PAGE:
Evaluating the Use of Hair as a Non-invasive Indicator of Trace Mineral Status in Woodland Caribou (Rangifer tarandus caribou)

Naima Jutha
Claire Jardine
Helen Schwantje
Jesper Mosbacher
David Kinniburgh
Susan Kutz
Resource Date:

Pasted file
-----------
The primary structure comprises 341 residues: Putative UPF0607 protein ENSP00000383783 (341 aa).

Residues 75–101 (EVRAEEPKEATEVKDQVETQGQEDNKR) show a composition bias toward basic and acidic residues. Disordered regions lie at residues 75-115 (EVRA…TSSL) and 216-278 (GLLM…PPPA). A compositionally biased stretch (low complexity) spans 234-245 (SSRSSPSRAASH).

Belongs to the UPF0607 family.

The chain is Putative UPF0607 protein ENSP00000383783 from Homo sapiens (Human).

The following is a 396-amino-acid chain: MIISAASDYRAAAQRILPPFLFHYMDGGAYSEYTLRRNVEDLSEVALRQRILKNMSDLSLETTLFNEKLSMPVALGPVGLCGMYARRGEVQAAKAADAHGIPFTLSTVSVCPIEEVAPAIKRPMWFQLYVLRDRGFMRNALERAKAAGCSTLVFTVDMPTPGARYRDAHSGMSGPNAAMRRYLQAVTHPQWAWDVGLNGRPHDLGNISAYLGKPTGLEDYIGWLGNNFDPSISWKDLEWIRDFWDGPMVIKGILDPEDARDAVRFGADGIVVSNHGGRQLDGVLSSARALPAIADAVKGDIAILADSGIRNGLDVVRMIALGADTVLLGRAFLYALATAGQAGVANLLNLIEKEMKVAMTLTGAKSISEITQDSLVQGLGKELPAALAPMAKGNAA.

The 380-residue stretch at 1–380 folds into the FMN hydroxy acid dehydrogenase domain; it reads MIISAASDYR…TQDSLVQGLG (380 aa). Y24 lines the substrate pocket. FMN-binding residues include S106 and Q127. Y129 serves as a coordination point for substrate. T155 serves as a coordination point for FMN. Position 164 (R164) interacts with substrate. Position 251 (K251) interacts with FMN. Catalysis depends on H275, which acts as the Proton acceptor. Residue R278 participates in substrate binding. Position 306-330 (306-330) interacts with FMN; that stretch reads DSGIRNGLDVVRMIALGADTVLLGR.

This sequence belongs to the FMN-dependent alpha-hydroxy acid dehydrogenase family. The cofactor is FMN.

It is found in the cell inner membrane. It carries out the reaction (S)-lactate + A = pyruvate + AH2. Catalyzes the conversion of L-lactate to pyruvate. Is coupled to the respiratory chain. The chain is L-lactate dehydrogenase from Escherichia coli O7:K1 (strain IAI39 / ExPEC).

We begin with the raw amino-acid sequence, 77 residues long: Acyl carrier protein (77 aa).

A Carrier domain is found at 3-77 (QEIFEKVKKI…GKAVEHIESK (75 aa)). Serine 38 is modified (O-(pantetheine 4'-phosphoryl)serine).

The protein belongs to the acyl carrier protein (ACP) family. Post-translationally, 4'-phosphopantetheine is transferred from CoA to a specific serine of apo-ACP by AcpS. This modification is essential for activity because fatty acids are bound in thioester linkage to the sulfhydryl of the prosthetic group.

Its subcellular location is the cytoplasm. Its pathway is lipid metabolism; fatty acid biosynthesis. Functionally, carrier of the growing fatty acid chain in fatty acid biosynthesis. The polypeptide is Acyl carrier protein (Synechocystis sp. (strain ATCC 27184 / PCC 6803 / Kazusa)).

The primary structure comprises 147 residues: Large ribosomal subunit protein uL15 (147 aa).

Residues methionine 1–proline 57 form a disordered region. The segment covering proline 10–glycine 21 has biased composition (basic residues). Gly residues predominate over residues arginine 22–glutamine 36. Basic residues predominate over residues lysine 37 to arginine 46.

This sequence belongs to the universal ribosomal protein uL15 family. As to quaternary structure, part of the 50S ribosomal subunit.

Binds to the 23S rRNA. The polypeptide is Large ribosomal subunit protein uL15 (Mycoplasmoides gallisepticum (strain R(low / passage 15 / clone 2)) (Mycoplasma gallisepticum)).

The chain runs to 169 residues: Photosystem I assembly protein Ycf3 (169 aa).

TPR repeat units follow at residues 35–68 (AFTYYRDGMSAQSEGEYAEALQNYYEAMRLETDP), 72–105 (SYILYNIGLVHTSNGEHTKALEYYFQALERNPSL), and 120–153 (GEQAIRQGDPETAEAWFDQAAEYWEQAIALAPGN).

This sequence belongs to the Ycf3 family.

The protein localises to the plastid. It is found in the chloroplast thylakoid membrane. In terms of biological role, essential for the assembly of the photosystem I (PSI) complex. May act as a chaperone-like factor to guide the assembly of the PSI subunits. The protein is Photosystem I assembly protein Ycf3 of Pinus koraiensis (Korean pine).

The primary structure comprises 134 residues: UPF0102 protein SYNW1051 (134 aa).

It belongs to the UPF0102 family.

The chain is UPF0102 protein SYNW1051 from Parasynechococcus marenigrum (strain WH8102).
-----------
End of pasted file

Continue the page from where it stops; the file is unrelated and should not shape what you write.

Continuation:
Trace mineral imbalances can have significant effects on animal health, reproductive success, and survival. Monitoring their status in wildlife populations is, therefore, important for management and conservation. Typically, livers and kidneys are sampled to measure mineral status, but biopsies and lethal-sampling are not always possible, particularly for Species at Risk. We aimed to: 1) determine baseline mineral levels in Northern Mountain caribou (Rangifer tarandus caribou; Gmelin, 1788) in northwestern British Columbia, Canada, and 2) determine if hair can be used as an effective indicator of caribou mineral status by evaluating associations between hair and organ mineral concentrations. Hair, liver, and kidney samples from adult male caribou (nHair = 31; nLiver, nKidney = 43) were collected by guide-outfitters in 2016–2018 hunting seasons. Trace minerals and heavy metals were quantified using inductively-coupled plasma mass spectrometry, and organ and hair concentrations of same individuals were compared. Some organ mineral concentrations differed from other caribou populations, though no clinical deficiency or toxicity symptoms were reported in our population. Significant correlations were found between liver and hair selenium (rho = 0.66, p<0.05), kidney and hair cobalt (rho = 0.51, p<0.05), and liver and hair molybdenum (rho = 0.37, p<0.10). These findings suggest that hair trace mineral assessment may be used as a non-invasive and easily-accessible way to monitor caribou selenium, cobalt, and molybdenum status, and may be a valuable tool to help assess overall caribou health.